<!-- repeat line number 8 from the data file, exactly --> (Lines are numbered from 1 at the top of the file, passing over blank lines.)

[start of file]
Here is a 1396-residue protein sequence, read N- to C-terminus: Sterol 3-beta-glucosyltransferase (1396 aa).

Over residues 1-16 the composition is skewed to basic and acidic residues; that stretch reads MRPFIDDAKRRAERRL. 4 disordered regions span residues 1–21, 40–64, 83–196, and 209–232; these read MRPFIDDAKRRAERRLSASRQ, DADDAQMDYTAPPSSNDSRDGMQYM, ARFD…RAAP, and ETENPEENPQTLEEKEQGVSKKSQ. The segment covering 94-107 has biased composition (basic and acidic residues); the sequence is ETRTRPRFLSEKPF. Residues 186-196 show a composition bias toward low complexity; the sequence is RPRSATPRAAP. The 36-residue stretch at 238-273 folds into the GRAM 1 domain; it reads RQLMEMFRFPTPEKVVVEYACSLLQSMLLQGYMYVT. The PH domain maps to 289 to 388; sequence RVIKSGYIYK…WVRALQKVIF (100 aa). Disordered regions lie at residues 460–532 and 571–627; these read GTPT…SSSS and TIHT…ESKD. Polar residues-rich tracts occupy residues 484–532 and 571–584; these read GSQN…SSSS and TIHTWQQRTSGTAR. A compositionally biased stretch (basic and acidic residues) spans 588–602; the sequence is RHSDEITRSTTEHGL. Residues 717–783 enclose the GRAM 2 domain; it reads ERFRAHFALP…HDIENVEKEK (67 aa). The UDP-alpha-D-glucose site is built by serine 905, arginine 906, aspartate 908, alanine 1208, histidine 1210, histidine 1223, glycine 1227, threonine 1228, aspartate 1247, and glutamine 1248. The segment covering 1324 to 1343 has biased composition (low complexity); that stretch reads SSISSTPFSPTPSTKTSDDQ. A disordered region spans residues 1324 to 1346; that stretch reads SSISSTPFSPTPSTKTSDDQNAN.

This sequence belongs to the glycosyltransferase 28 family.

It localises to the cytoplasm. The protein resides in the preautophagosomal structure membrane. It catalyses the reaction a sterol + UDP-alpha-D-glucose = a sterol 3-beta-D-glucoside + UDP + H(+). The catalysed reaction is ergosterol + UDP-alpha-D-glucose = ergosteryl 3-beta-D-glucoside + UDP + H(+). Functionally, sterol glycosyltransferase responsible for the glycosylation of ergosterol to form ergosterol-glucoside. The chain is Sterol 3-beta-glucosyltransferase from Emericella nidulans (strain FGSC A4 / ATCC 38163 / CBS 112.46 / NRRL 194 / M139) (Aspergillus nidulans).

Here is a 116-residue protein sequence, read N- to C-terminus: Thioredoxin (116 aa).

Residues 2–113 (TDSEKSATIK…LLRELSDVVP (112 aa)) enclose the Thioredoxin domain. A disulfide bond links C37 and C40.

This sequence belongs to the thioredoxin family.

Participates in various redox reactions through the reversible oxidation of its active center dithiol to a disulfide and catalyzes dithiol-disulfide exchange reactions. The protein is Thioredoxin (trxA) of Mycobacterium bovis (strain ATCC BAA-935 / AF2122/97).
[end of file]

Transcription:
Participates in various redox reactions through the reversible oxidation of its active center dithiol to a disulfide and catalyzes dithiol-disulfide exchange reactions. The protein is Thioredoxin (trxA) of Mycobacterium bovis (strain ATCC BAA-935 / AF2122/97).